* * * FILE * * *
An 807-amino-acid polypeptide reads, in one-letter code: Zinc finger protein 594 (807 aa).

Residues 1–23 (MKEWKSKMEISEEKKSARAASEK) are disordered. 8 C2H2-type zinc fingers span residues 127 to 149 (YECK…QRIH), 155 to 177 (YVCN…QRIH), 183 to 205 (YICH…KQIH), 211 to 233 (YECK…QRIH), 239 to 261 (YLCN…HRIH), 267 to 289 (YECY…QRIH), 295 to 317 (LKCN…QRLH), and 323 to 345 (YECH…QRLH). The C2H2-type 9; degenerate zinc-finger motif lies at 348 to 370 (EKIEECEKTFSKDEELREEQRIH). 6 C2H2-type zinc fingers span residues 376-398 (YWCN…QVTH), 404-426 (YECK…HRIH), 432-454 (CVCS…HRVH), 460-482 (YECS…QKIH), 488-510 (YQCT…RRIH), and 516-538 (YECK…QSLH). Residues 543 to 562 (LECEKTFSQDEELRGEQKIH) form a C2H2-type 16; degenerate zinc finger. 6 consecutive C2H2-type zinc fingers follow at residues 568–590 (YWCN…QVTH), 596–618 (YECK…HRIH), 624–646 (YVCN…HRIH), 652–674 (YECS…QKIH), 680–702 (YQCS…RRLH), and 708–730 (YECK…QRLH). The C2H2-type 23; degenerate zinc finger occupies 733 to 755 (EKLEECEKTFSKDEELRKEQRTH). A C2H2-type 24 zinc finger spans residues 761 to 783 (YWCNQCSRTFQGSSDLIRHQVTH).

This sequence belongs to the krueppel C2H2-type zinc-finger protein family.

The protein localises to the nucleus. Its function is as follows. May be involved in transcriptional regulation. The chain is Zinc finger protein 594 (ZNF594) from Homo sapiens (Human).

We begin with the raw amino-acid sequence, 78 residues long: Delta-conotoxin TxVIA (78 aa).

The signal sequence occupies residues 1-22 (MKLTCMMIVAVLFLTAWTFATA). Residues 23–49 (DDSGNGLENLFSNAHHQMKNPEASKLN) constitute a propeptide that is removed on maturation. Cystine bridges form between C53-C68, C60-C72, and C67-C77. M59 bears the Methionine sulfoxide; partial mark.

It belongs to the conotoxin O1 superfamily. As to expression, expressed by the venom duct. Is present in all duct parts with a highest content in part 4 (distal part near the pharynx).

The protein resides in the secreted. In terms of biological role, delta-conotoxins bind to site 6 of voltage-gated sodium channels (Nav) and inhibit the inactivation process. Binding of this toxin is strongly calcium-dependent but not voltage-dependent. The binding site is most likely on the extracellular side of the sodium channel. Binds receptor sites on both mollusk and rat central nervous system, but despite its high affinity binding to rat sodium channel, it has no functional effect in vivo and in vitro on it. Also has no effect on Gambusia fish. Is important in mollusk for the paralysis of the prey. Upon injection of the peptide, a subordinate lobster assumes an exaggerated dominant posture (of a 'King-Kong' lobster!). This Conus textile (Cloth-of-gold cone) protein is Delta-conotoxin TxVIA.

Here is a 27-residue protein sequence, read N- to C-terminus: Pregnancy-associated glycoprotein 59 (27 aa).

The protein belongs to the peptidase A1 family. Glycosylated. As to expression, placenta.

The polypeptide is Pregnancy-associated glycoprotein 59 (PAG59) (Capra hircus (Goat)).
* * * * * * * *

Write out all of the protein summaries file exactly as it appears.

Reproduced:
An 807-amino-acid polypeptide reads, in one-letter code: Zinc finger protein 594 (807 aa).

Residues 1–23 (MKEWKSKMEISEEKKSARAASEK) are disordered. 8 C2H2-type zinc fingers span residues 127 to 149 (YECK…QRIH), 155 to 177 (YVCN…QRIH), 183 to 205 (YICH…KQIH), 211 to 233 (YECK…QRIH), 239 to 261 (YLCN…HRIH), 267 to 289 (YECY…QRIH), 295 to 317 (LKCN…QRLH), and 323 to 345 (YECH…QRLH). The C2H2-type 9; degenerate zinc-finger motif lies at 348 to 370 (EKIEECEKTFSKDEELREEQRIH). 6 C2H2-type zinc fingers span residues 376-398 (YWCN…QVTH), 404-426 (YECK…HRIH), 432-454 (CVCS…HRVH), 460-482 (YECS…QKIH), 488-510 (YQCT…RRIH), and 516-538 (YECK…QSLH). Residues 543 to 562 (LECEKTFSQDEELRGEQKIH) form a C2H2-type 16; degenerate zinc finger. 6 consecutive C2H2-type zinc fingers follow at residues 568–590 (YWCN…QVTH), 596–618 (YECK…HRIH), 624–646 (YVCN…HRIH), 652–674 (YECS…QKIH), 680–702 (YQCS…RRLH), and 708–730 (YECK…QRLH). The C2H2-type 23; degenerate zinc finger occupies 733 to 755 (EKLEECEKTFSKDEELRKEQRTH). A C2H2-type 24 zinc finger spans residues 761 to 783 (YWCNQCSRTFQGSSDLIRHQVTH).

This sequence belongs to the krueppel C2H2-type zinc-finger protein family.

The protein localises to the nucleus. Its function is as follows. May be involved in transcriptional regulation. The chain is Zinc finger protein 594 (ZNF594) from Homo sapiens (Human).

We begin with the raw amino-acid sequence, 78 residues long: Delta-conotoxin TxVIA (78 aa).

The signal sequence occupies residues 1-22 (MKLTCMMIVAVLFLTAWTFATA). Residues 23–49 (DDSGNGLENLFSNAHHQMKNPEASKLN) constitute a propeptide that is removed on maturation. Cystine bridges form between C53-C68, C60-C72, and C67-C77. M59 bears the Methionine sulfoxide; partial mark.

It belongs to the conotoxin O1 superfamily. As to expression, expressed by the venom duct. Is present in all duct parts with a highest content in part 4 (distal part near the pharynx).

The protein resides in the secreted. In terms of biological role, delta-conotoxins bind to site 6 of voltage-gated sodium channels (Nav) and inhibit the inactivation process. Binding of this toxin is strongly calcium-dependent but not voltage-dependent. The binding site is most likely on the extracellular side of the sodium channel. Binds receptor sites on both mollusk and rat central nervous system, but despite its high affinity binding to rat sodium channel, it has no functional effect in vivo and in vitro on it. Also has no effect on Gambusia fish. Is important in mollusk for the paralysis of the prey. Upon injection of the peptide, a subordinate lobster assumes an exaggerated dominant posture (of a 'King-Kong' lobster!). This Conus textile (Cloth-of-gold cone) protein is Delta-conotoxin TxVIA.

Here is a 27-residue protein sequence, read N- to C-terminus: Pregnancy-associated glycoprotein 59 (27 aa).

The protein belongs to the peptidase A1 family. Glycosylated. As to expression, placenta.

The polypeptide is Pregnancy-associated glycoprotein 59 (PAG59) (Capra hircus (Goat)).